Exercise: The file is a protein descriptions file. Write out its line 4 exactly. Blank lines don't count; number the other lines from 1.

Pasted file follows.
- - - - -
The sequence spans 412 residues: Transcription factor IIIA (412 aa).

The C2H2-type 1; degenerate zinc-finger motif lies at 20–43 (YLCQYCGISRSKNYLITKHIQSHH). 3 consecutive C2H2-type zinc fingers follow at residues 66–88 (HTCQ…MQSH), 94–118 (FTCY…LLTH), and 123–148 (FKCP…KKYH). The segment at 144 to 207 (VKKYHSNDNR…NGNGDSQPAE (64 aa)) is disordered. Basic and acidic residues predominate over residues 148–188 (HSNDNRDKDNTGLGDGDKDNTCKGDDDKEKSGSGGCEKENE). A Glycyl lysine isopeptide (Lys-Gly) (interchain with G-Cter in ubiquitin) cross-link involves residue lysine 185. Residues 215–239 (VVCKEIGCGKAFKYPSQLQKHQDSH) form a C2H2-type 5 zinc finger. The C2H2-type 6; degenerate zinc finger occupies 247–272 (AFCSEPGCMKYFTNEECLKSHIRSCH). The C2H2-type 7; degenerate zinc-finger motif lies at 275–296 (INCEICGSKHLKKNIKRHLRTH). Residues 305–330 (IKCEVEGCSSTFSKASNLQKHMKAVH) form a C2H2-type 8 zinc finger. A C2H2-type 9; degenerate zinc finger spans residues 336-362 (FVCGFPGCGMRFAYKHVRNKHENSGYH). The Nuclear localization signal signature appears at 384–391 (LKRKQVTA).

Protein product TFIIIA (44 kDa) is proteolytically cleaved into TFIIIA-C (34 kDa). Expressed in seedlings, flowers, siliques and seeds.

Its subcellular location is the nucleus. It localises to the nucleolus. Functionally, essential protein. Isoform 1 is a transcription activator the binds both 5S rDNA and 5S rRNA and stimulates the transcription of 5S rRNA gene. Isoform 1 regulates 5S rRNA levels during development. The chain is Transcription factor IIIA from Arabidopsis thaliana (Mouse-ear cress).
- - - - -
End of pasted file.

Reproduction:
Its subcellular location is the nucleus. It localises to the nucleolus. Functionally, essential protein. Isoform 1 is a transcription activator the binds both 5S rDNA and 5S rRNA and stimulates the transcription of 5S rRNA gene. Isoform 1 regulates 5S rRNA levels during development. The chain is Transcription factor IIIA from Arabidopsis thaliana (Mouse-ear cress).